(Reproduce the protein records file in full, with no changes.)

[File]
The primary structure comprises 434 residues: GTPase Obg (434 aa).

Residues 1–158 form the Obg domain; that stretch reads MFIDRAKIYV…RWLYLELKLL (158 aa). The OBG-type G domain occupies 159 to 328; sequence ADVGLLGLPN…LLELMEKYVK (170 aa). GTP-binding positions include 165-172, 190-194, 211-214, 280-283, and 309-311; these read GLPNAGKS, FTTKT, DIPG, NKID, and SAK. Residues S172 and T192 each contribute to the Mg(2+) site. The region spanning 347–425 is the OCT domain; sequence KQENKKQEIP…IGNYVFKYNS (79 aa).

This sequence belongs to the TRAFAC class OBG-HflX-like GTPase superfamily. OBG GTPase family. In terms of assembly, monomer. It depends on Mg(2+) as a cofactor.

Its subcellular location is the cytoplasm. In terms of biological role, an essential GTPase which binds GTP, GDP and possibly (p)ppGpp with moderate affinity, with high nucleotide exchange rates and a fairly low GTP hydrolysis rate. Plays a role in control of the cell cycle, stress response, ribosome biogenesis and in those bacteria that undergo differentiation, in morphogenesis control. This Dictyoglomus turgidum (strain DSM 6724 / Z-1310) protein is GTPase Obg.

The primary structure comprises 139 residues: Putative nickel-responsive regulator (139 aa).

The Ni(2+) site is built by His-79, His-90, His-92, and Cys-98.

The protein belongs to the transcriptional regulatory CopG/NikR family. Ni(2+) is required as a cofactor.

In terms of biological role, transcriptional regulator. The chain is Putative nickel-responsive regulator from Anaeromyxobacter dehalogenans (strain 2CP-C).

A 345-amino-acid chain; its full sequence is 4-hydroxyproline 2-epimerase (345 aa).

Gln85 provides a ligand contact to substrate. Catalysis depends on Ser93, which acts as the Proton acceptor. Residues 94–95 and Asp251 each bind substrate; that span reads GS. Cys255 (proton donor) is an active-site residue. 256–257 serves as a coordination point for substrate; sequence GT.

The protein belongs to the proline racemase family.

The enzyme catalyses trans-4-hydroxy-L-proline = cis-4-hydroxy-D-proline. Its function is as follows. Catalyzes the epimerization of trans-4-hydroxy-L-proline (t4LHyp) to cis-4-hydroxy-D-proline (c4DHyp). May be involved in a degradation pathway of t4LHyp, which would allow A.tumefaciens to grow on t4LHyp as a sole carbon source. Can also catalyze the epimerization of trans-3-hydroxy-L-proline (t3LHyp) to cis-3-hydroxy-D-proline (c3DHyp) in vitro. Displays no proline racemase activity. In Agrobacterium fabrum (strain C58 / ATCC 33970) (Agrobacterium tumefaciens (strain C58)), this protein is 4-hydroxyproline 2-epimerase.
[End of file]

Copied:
The primary structure comprises 434 residues: GTPase Obg (434 aa).

Residues 1–158 form the Obg domain; that stretch reads MFIDRAKIYV…RWLYLELKLL (158 aa). The OBG-type G domain occupies 159 to 328; sequence ADVGLLGLPN…LLELMEKYVK (170 aa). GTP-binding positions include 165-172, 190-194, 211-214, 280-283, and 309-311; these read GLPNAGKS, FTTKT, DIPG, NKID, and SAK. Residues S172 and T192 each contribute to the Mg(2+) site. The region spanning 347–425 is the OCT domain; sequence KQENKKQEIP…IGNYVFKYNS (79 aa).

This sequence belongs to the TRAFAC class OBG-HflX-like GTPase superfamily. OBG GTPase family. In terms of assembly, monomer. It depends on Mg(2+) as a cofactor.

Its subcellular location is the cytoplasm. In terms of biological role, an essential GTPase which binds GTP, GDP and possibly (p)ppGpp with moderate affinity, with high nucleotide exchange rates and a fairly low GTP hydrolysis rate. Plays a role in control of the cell cycle, stress response, ribosome biogenesis and in those bacteria that undergo differentiation, in morphogenesis control. This Dictyoglomus turgidum (strain DSM 6724 / Z-1310) protein is GTPase Obg.

The primary structure comprises 139 residues: Putative nickel-responsive regulator (139 aa).

The Ni(2+) site is built by His-79, His-90, His-92, and Cys-98.

The protein belongs to the transcriptional regulatory CopG/NikR family. Ni(2+) is required as a cofactor.

In terms of biological role, transcriptional regulator. The chain is Putative nickel-responsive regulator from Anaeromyxobacter dehalogenans (strain 2CP-C).

A 345-amino-acid chain; its full sequence is 4-hydroxyproline 2-epimerase (345 aa).

Gln85 provides a ligand contact to substrate. Catalysis depends on Ser93, which acts as the Proton acceptor. Residues 94–95 and Asp251 each bind substrate; that span reads GS. Cys255 (proton donor) is an active-site residue. 256–257 serves as a coordination point for substrate; sequence GT.

The protein belongs to the proline racemase family.

The enzyme catalyses trans-4-hydroxy-L-proline = cis-4-hydroxy-D-proline. Its function is as follows. Catalyzes the epimerization of trans-4-hydroxy-L-proline (t4LHyp) to cis-4-hydroxy-D-proline (c4DHyp). May be involved in a degradation pathway of t4LHyp, which would allow A.tumefaciens to grow on t4LHyp as a sole carbon source. Can also catalyze the epimerization of trans-3-hydroxy-L-proline (t3LHyp) to cis-3-hydroxy-D-proline (c3DHyp) in vitro. Displays no proline racemase activity. In Agrobacterium fabrum (strain C58 / ATCC 33970) (Agrobacterium tumefaciens (strain C58)), this protein is 4-hydroxyproline 2-epimerase.